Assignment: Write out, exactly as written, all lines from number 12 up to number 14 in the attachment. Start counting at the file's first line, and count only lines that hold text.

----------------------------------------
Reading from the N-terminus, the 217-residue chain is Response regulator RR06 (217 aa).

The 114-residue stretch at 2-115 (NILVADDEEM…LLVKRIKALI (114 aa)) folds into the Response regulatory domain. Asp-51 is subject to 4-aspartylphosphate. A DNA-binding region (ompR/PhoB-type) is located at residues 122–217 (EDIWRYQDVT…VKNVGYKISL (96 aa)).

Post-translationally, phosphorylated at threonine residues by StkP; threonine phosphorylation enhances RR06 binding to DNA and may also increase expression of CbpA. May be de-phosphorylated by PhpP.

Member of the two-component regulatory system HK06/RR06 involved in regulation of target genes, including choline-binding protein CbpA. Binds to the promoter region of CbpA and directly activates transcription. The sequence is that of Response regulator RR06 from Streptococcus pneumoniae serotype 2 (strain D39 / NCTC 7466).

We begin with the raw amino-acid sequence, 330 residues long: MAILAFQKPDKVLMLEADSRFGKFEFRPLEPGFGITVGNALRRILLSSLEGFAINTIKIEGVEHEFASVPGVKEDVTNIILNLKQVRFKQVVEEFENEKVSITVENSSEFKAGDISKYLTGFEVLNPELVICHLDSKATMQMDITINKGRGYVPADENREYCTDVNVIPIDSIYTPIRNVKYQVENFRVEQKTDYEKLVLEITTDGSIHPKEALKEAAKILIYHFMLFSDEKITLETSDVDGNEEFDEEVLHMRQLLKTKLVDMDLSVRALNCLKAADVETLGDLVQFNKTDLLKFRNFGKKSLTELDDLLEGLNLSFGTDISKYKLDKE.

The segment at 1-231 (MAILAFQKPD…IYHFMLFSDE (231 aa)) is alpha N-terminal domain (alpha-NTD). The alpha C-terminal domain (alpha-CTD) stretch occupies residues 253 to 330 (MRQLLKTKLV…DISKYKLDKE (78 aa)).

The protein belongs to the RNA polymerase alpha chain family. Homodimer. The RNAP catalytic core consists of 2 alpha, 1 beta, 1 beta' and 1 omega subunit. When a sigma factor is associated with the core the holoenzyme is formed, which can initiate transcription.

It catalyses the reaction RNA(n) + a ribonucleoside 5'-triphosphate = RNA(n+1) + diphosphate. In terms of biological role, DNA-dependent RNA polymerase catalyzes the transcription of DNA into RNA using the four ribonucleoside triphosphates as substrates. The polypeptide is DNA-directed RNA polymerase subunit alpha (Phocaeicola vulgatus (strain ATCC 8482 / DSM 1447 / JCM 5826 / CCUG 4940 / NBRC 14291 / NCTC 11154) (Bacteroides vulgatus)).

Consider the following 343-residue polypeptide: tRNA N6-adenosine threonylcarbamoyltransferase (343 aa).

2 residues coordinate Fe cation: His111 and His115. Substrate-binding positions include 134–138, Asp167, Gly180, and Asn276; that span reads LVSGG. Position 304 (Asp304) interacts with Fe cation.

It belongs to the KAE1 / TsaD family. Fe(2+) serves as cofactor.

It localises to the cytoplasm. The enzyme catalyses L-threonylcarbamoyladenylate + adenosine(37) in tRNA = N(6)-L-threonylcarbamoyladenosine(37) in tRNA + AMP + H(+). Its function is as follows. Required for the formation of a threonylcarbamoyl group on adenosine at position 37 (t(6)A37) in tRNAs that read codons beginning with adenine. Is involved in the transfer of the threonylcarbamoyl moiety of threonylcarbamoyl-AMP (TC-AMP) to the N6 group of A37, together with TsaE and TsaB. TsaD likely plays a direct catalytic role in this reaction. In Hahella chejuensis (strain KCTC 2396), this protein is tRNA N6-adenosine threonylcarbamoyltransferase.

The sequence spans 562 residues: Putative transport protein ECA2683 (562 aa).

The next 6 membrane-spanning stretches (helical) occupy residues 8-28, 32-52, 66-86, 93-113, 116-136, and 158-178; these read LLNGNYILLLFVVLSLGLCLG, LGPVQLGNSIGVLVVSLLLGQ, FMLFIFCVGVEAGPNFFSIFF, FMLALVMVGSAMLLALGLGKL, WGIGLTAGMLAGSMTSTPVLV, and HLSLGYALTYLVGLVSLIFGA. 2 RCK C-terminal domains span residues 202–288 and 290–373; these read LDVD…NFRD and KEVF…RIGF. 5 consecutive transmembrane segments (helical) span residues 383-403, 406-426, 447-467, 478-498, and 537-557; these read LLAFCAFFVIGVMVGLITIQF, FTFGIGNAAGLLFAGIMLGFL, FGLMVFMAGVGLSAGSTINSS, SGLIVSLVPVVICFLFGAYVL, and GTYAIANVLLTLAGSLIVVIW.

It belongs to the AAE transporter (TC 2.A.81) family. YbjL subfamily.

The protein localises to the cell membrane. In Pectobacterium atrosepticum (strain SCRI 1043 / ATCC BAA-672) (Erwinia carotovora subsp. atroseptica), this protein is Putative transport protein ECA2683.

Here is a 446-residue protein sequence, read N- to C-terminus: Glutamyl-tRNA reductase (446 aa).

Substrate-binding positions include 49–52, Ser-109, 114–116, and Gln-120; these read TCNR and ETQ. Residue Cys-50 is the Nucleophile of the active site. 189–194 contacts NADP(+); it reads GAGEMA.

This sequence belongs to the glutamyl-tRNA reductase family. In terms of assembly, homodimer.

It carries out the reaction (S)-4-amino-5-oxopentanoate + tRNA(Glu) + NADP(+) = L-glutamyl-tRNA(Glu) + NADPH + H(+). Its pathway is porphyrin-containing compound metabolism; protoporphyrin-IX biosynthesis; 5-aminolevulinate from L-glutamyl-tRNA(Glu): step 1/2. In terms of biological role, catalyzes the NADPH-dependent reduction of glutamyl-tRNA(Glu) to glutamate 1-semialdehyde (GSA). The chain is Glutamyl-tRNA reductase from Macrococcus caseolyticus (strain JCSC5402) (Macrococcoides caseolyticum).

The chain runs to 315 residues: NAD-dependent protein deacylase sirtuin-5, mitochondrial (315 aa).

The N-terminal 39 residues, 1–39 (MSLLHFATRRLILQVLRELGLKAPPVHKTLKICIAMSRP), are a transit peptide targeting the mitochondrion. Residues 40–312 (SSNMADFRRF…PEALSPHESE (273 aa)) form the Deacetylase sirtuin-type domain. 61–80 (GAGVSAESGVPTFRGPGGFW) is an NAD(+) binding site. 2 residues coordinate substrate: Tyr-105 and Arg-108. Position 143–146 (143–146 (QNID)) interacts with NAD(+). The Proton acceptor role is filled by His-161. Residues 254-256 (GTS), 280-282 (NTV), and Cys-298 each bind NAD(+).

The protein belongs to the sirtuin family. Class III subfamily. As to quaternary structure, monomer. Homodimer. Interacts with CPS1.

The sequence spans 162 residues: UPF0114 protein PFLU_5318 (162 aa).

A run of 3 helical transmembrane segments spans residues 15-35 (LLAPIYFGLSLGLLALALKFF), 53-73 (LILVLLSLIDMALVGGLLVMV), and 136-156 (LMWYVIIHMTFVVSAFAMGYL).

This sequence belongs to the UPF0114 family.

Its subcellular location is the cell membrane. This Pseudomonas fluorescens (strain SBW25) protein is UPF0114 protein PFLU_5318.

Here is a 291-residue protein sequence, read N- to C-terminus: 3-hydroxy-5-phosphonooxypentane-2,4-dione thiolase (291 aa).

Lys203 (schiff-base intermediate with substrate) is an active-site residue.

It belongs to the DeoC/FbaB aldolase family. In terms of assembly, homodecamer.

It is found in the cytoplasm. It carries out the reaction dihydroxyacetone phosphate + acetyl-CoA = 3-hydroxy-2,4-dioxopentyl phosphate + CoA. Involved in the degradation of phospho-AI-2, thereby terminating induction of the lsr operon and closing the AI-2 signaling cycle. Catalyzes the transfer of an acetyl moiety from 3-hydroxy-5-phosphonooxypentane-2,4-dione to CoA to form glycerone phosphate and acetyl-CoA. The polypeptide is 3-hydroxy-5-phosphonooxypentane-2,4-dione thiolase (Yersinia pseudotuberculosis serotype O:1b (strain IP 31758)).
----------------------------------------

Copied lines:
It localises to the cytoplasm. The enzyme catalyses L-threonylcarbamoyladenylate + adenosine(37) in tRNA = N(6)-L-threonylcarbamoyladenosine(37) in tRNA + AMP + H(+). Its function is as follows. Required for the formation of a threonylcarbamoyl group on adenosine at position 37 (t(6)A37) in tRNAs that read codons beginning with adenine. Is involved in the transfer of the threonylcarbamoyl moiety of threonylcarbamoyl-AMP (TC-AMP) to the N6 group of A37, together with TsaE and TsaB. TsaD likely plays a direct catalytic role in this reaction. In Hahella chejuensis (strain KCTC 2396), this protein is tRNA N6-adenosine threonylcarbamoyltransferase.

The sequence spans 562 residues: Putative transport protein ECA2683 (562 aa).

The next 6 membrane-spanning stretches (helical) occupy residues 8-28, 32-52, 66-86, 93-113, 116-136, and 158-178; these read LLNGNYILLLFVVLSLGLCLG, LGPVQLGNSIGVLVVSLLLGQ, FMLFIFCVGVEAGPNFFSIFF, FMLALVMVGSAMLLALGLGKL, WGIGLTAGMLAGSMTSTPVLV, and HLSLGYALTYLVGLVSLIFGA. 2 RCK C-terminal domains span residues 202–288 and 290–373; these read LDVD…NFRD and KEVF…RIGF. 5 consecutive transmembrane segments (helical) span residues 383-403, 406-426, 447-467, 478-498, and 537-557; these read LLAFCAFFVIGVMVGLITIQF, FTFGIGNAAGLLFAGIMLGFL, FGLMVFMAGVGLSAGSTINSS, SGLIVSLVPVVICFLFGAYVL, and GTYAIANVLLTLAGSLIVVIW.